Home
 
Choose Your City
Change City

Province, union stuck in stalemate

With the premier out of the province for the next two days, the clockcontinues to tick down on a Nova Scotia Community College workersstrike with no signs of the stalemate breaking.

With the premier out of the province for the next two days, the clock continues to tick down on a Nova Scotia Community College workers strike with no signs of the stalemate breaking.

In fact, it’s hard to say whose court the ball is even in.

Late Thursday, the Nova Scotia Teachers Union, which is representing the 930 faculty and support staff in a legal strike position, offered to enter binding arbitration. Otherwise they’ll go on strike Oct. 20.

But Premier Darrell Dexter reiterated yesterday the province will only enter arbitration on its terms.

“The financial parameters of the province, the difficulties this province faces, have to be a part of the consideration for any arbitration,” he said.

Dexter said the province’s $592-million deficit is the biggest factor and any arbitration ruling would have to be made in light of that problem.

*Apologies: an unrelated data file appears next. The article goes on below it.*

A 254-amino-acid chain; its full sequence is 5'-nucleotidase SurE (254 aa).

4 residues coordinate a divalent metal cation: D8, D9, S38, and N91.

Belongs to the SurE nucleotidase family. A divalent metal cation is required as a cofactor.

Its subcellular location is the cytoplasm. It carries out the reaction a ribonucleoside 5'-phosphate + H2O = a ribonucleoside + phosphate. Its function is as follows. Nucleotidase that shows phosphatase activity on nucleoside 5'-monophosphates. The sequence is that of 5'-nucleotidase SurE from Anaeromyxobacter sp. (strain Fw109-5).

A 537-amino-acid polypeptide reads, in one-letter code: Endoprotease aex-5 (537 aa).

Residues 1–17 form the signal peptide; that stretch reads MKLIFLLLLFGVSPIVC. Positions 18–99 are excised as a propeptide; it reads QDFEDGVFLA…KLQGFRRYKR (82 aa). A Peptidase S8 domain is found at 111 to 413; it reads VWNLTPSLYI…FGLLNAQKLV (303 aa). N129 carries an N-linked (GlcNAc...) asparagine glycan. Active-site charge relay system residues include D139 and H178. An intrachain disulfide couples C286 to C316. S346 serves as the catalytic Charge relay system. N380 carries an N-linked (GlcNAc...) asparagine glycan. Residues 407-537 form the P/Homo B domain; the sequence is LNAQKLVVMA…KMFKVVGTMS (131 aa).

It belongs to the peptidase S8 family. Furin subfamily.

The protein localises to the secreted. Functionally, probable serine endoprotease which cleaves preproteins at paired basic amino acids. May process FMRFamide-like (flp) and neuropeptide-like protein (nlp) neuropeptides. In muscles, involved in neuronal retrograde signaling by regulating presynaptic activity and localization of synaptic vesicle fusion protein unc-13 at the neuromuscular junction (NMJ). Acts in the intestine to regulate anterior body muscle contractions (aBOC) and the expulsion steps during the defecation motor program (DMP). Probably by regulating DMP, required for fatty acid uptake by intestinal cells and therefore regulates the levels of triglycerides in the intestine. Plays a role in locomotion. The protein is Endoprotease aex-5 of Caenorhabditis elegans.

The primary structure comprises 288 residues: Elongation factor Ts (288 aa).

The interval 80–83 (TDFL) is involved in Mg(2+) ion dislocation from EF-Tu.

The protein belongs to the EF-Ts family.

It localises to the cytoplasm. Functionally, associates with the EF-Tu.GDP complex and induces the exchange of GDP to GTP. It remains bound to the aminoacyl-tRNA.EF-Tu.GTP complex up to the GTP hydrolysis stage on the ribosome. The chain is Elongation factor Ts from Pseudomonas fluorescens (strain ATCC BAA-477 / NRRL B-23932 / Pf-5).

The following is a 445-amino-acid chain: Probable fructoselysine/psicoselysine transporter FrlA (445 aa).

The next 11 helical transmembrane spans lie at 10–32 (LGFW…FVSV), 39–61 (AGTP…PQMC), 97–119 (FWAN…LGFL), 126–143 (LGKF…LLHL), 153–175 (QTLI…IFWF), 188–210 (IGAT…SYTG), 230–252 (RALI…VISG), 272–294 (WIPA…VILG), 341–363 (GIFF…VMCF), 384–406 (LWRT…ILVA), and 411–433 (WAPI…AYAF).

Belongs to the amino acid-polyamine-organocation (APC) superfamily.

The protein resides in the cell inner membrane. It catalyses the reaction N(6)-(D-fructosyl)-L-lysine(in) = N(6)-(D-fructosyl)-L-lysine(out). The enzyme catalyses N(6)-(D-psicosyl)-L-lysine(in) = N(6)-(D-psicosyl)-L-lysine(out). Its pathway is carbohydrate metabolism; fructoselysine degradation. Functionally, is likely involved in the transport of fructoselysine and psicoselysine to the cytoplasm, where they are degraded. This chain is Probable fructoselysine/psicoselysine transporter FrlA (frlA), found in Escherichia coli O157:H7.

Things seem to have stalled there. Union president Alexis Allen said she doesn’t know if the union can agree to his terms because the premier hasn’t told them specifically what they are.

Meanwhile, Dexter said he’s been clear on his position and is waiting on the union.

Dexter also left for Toronto last night to speak at the Empire Club tomorrow. He’ll be back in the province by Friday but said it’s still possible for a deal to be reached while he is away.

With 45 contracts due to be renewed by the end of the year, other unions will be watching closely to see what happens with the province’s 930 community college workers.

The dispute mainly comes down to teachers wanting a 2.9 per cent raise to keep them in line with their public school colleagues. The province says it can only afford a one per cent increase.

 
Consider AlsoFurther Articles